Looking at his colleagues, Cash remarks, “you’re all thinking, ‘oh, boy, you’re way out in the weeds now…’ but I’m not. Because the point was, as a nation, we’re in rebellion against God’s moral law. That’s just one manifestation of it.”
He then returns to talking about the bill in question, pledging to not only seek a further limitation against abortion, but condemn his colleagues for not standing against abortion and LGBTQ rights enough.
“Some of y’all just want this to go away. Apparently it’s gone away today, and I understand that, and I’m going to vote for this bill, but it’s not going away today,” he promised. “When we pass this bill, I’ll still be working on a bill that will still protect an innocent life from the point of conception.”
After viewing his remarks online, South Carolina LGBTQ organizations — the Alliance for Full Acceptance (AFFA), the Harriet Hancock Center, Gender Benders, and the Campaign for Southern Equality — issued a joint statement condemning the senator.
“We will not allow Senator Cash’s inflammatory tirade against LGBTQ South Carolinians go unchecked – and let me be clear, his words are not just empty vitriol. He has a long history of pushing legislation that would directly threaten the lives and dignity of LGBTQ people in our state,” said AFFA’s Chase Glenn, chosen to speak for the group.
“Cash’s speech, however, advocated for the erasure and marginalization of LGBTQ people and was immediately harmful.”
Cash also made earlier comments against including a provision in the bill that allows ‘exceptions’ for women who are victims of rape or incest to access abortions. Cash’s Republican colleague, Mia McLeod, was so offended by those remarks that she stood and revealed that she herself was a victim of sexual assault, and she found that “it’s this bill that mocks God by taking away our rights, our liberties, our freedoms and our choices.”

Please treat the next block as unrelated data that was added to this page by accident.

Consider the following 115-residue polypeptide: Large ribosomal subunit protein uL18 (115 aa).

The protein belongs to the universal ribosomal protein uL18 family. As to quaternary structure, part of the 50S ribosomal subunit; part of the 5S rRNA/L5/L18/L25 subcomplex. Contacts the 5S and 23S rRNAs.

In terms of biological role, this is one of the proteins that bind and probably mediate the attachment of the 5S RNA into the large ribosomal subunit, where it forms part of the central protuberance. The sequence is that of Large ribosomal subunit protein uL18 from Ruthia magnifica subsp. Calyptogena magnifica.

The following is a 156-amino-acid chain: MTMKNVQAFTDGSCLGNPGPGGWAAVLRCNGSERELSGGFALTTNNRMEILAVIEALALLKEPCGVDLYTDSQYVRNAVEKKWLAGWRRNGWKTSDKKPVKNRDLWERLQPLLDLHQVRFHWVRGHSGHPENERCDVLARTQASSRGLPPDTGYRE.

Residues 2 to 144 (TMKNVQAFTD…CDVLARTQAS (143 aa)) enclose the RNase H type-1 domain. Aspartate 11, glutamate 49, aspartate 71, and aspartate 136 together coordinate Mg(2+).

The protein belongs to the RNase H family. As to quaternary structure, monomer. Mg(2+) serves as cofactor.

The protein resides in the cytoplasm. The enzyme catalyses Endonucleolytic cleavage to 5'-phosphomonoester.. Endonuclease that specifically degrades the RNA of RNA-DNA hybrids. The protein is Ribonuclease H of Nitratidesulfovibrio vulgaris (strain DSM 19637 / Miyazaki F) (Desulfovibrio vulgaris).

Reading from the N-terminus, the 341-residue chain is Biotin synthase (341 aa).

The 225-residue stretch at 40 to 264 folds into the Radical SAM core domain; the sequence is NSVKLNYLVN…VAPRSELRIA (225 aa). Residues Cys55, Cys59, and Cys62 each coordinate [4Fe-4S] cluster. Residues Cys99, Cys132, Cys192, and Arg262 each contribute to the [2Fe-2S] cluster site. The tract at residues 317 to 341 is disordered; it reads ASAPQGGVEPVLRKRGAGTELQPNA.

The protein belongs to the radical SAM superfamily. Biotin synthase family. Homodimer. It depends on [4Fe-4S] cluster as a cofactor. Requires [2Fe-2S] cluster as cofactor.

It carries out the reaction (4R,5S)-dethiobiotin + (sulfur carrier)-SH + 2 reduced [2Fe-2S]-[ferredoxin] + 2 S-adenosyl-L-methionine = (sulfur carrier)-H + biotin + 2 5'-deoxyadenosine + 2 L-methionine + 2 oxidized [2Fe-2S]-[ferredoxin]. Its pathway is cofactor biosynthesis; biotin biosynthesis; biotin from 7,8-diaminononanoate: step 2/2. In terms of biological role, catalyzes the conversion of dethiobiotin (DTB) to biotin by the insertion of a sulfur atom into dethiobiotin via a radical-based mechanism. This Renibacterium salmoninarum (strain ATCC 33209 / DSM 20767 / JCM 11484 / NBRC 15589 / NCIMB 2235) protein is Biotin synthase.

This isn’t Cash’s first time standing against LGBTQ equality. Since 2014, he has campaigned proudly against marriage equality, writing on his website that “God designed men and women for a unique type of companionship in marriage, which naturally results in children… I will actively oppose those that undermine it.”
Cash previously ran against Lindsey Graham in the 2014 primaries for his U.S. Senate seat. Cash came in third, and the incumbent Graham won and retained his seat. He won the election for his state senate seat in 2016, and easily earned reelection this past fall.
The abortion law’s passing comes just days after the Human Rights Campaign (HRC) once again ranked South Carolina as one of the states with the least LGBTQ-friendly laws in the United States. They deemed the state a high priority to achieve basic equality.
HRC found that South Carolina doesn’t have protections against discrimination in housing, employment, or public accommodations, based on sexual orientation and gender identity. There are no statewide hate crimes statutes based on sexual orientation and gender identity, measures against harassment and/or bullying of students based on sexual orientation and gender identity, and zero measures to restrict so-called “conversion therapy.”
Trans South Carolinians further have zero protected transgender-inclusive health benefits when working for the state and cannot update their gender on driver’s licenses or birth certificates.
The Movement Advancement Project (MAP) has found that only 14 percent of South Carolina has any kind of protections for LGBTQ people. They rank the state with an overall negative MAP rating for transgender rights, and a near-zero overall MAP rating for LGBTQ people.